I would like to find ways to extend existing caregiver dementia education materials to address the needs of different cultural and linguistic minorities in the U.S.
I would like to do this in a way that
A. addresses the issues that both my two sisters (Dr. Maria Lee, a house-calls physician treating home-bound elderly Chinese in NYC and Dr. Aida Wen, a geriatrics physician based in Hawaii) have seen their patients' families face:
In providing home-based medical care to low income Chinese elderly patients, a great deal of what Dr. Maria Lee and her team do involves taking her medical expertise and care recommendations regarding dementia, adapting them to her patients' families' culturally specific concerns, and making appropriate recommendations (ex. how to -- and how not to -- talk about mental health, family roles and death, how to prepare food and address feeding issues, etc.) in their own languages. She often does this face-to-face and on the phone, and spends a significant amount of resource translating and adapting education materials for her patients' families. Translated, subtitled and culturally adapted caregiver education materials would help her team and her patients' families greatly.
I have attached the slides from a 2009 Ethnicity and Dementia presentation she gave to professional caregivers in 2009, covering some of the challenges that some ethnic minority caregivers face in the U.S.
My other sister, Dr. Aida Wen, was able to secure funding and resources to produce a video about food and feeding issues that her dementia patients face in Hawaii. Amid the necessary and relevant medical and caregiving information, they were able to address culturally specific food issues (see 12:30+ in the video).
As she put it, "many Asian/pacific island caregivers (who don’t necessarily speak English) try to provide care at home (not nursing home), but they don’t know what to do, and don’t have a place to learn in their own language and using their food options. And they CAN do it with their own culturally favorite foods. And it IS ok to balance their lives (work during the day) and have other healthcare providers come in the home to help out... Food is often embedded in culture: Food = Love." Samoan, Chuukese, and Tagalog (Filipino) subtitles and translations are currently in the works to serve her Hawaii-based patients. There is currently no funding for other language translations, but Chinese and Spanish, and similarly sensitive videos around other dementia issues would help a lot of Dr. Maria Lee's patients in NYC too!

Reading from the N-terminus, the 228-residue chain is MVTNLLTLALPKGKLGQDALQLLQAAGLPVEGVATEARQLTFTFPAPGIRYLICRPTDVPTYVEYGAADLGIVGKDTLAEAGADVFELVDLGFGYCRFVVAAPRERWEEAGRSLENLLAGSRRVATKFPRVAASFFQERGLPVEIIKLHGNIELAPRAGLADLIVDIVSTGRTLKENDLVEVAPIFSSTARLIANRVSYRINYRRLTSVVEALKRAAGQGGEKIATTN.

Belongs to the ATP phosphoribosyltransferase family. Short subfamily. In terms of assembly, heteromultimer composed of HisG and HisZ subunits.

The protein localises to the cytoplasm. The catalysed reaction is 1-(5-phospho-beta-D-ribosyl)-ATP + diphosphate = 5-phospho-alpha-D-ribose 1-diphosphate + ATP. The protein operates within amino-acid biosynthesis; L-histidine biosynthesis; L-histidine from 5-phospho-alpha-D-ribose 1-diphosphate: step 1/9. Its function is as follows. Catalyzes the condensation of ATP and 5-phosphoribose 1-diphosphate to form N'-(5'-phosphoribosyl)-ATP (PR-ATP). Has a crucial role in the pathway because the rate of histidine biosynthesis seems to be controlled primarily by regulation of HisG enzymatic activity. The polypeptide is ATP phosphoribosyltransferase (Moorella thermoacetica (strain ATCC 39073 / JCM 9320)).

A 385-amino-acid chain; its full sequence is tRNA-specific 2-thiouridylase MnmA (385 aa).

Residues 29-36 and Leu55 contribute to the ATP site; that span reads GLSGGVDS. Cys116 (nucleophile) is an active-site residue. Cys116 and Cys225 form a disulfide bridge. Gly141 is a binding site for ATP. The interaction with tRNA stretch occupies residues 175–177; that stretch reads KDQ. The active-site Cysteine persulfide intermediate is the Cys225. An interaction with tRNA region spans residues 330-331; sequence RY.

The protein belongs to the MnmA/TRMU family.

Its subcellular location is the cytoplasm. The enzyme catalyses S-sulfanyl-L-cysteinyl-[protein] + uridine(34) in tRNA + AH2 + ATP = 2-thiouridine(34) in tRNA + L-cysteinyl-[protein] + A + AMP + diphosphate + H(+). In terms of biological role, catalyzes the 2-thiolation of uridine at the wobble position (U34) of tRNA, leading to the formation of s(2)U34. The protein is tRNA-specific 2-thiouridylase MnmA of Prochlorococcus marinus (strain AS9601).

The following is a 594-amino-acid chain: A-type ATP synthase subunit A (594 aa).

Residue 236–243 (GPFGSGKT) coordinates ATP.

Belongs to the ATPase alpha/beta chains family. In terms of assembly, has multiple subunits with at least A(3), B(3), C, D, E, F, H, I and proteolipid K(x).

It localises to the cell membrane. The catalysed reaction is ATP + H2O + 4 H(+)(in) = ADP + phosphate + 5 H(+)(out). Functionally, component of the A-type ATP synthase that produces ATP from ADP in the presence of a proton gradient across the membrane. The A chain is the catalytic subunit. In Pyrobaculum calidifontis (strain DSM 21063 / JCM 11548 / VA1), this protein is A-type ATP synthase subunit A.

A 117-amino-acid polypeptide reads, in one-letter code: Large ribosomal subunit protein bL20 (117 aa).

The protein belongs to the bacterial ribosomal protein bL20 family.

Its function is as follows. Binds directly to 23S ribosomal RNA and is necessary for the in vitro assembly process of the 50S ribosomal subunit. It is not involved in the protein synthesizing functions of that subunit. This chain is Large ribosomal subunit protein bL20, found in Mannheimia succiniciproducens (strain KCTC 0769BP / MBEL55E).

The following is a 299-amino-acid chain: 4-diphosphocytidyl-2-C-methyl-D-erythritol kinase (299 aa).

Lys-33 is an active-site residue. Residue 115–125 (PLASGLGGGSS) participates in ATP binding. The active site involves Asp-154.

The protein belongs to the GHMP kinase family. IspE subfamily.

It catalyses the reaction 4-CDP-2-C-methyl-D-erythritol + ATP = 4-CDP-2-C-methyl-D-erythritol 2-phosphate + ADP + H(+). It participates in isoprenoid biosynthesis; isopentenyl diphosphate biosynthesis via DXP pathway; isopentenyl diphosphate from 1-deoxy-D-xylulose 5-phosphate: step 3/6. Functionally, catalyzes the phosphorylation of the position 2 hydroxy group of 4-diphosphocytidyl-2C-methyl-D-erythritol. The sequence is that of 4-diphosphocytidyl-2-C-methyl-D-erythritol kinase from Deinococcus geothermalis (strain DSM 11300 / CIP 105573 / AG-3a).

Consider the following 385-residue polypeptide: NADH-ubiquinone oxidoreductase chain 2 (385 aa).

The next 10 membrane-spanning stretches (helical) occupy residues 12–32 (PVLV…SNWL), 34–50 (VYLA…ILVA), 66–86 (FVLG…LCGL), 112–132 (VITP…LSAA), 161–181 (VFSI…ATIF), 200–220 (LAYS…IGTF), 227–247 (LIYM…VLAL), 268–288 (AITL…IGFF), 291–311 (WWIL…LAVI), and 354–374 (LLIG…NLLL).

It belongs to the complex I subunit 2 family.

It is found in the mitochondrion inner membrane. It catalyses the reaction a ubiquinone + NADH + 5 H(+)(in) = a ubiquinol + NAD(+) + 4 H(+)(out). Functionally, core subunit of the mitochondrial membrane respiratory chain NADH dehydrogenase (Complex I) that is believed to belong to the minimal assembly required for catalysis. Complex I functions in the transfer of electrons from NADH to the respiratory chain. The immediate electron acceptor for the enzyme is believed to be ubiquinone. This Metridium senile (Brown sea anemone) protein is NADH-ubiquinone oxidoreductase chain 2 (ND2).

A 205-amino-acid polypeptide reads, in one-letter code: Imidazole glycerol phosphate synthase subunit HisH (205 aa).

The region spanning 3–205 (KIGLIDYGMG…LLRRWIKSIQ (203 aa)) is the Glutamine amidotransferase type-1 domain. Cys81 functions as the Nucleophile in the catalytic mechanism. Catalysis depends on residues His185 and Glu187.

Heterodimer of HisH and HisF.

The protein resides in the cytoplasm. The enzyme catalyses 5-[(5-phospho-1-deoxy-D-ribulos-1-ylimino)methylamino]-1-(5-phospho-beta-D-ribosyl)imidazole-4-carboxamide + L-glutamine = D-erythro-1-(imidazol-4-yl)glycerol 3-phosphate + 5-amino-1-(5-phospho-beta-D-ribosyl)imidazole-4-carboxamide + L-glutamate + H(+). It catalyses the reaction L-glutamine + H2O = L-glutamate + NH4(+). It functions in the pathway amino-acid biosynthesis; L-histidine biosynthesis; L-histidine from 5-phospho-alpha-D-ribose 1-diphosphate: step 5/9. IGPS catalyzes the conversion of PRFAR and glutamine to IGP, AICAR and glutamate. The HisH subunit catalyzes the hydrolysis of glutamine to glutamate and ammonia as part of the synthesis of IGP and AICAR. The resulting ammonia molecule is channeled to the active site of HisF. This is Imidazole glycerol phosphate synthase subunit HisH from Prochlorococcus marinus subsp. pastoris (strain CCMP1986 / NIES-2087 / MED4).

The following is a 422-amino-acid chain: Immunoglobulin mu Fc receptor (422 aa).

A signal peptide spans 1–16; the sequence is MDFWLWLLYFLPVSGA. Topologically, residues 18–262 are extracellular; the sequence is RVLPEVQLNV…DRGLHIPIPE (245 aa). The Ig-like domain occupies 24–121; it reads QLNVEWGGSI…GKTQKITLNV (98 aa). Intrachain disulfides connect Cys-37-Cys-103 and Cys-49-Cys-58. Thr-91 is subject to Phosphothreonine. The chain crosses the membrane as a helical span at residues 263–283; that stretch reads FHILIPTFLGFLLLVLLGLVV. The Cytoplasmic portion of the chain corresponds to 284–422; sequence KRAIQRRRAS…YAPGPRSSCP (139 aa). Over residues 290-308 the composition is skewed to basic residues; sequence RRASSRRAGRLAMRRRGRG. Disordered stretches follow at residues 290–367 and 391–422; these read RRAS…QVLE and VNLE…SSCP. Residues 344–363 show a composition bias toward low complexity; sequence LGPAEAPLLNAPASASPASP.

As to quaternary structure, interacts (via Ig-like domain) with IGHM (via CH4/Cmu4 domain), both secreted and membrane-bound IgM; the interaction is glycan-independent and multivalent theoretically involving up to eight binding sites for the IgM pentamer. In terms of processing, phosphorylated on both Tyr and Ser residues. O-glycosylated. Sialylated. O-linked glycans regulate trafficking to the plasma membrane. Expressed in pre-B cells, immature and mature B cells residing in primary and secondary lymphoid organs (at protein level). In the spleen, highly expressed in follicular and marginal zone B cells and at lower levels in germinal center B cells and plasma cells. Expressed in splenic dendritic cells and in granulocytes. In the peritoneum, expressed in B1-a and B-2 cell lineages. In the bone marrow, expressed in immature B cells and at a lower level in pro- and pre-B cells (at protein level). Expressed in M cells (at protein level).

In discussions with both sisters, we realized that there were many other aspects of the caregiver journey, in addition to food/feeding, where cultural nuances affect how their patients' families understand and navigate the journey. Broad issues such as how to talk about mental health, how to talk about family roles and responsibilities, how to show respect to the elderly, and how to discuss death are all impacted, and make their importance felt in the day to day discussions of preparing food, assigning sibling roles, signing healthcare proxies, etc. How can we identify these areas and create supportive, sensitive, educational materials for caregivers as needed? Straight translations of existing material to different languages are needed, but understanding the broad and varied spectrum of cultural attitudes regarding mental health, food, spiritual health, family roles and end-of-life issues would also be valuable.
B. serves as a roadmap for addressing needs of other cultural and linguistic minority family caregivers in the U.S.
To ensure that our approach is human-centered, I would like to start by 1) reviewing the wonderful AgingWell Hub Caregiver User Journey map with a small group of healthcare workers and family caregivers in the Chinese immigrant community to identify areas of sensitivity and need, then 2) focus on identifying the specific information/support that they need, 3) finding existing resources that meet those needs -- it might be videos about preparing food and feeding , or communication support videos such as the wonderful ones done by Being In the Moment , or the comic book format empathy vignettes by Parables of Care -- or developing certain resources from scratch if they don't already exist, and 4) translating, subtitling or otherwise adapting them as necessary.
By creating a roadmap that incorporates the continued input of social/healthcare workers and family caregivers along the user journey, I hope to avoid the pitfalls of essentializing cultural stereotypes (see the much-criticized "Nursing: A Concept-Based Approach to Learning", now discontinued) or resorting to strict word-for-word translations that don't actually address specialized needs, and allow for expanding this approach to serve other ethnic minority caregivers in the U.S.
Maria Bun-Ching Lee, M.D.
Founder and Physician — Living-at-Home Medical, PC, New York, NY
Providing personalized and culturally sensitive care in the home setting to those who who have limited access to medical care, serving Lower Manhattan and Brooklyn.
Aida B. Wen, M.D.
Program Director & Associate Professor of Geriatric Medicine — University of Hawai’i Geriatric Medicine Fellowship Program
John A Burns School of Medicine, Principal Investigator, Pacific Islands Geriatrics Workforce Enhancement Program